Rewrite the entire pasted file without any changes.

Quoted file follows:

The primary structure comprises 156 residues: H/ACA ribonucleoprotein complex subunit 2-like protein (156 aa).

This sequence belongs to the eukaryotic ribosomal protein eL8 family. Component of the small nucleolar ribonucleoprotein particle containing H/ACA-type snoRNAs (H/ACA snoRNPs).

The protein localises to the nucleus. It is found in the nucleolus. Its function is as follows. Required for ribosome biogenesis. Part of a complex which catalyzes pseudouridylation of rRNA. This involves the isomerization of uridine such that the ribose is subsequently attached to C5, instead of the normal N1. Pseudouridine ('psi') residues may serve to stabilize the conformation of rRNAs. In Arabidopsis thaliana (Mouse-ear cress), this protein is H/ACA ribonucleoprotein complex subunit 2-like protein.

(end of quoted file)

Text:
The primary structure comprises 156 residues: H/ACA ribonucleoprotein complex subunit 2-like protein (156 aa).

This sequence belongs to the eukaryotic ribosomal protein eL8 family. Component of the small nucleolar ribonucleoprotein particle containing H/ACA-type snoRNAs (H/ACA snoRNPs).

The protein localises to the nucleus. It is found in the nucleolus. Its function is as follows. Required for ribosome biogenesis. Part of a complex which catalyzes pseudouridylation of rRNA. This involves the isomerization of uridine such that the ribose is subsequently attached to C5, instead of the normal N1. Pseudouridine ('psi') residues may serve to stabilize the conformation of rRNAs. In Arabidopsis thaliana (Mouse-ear cress), this protein is H/ACA ribonucleoprotein complex subunit 2-like protein.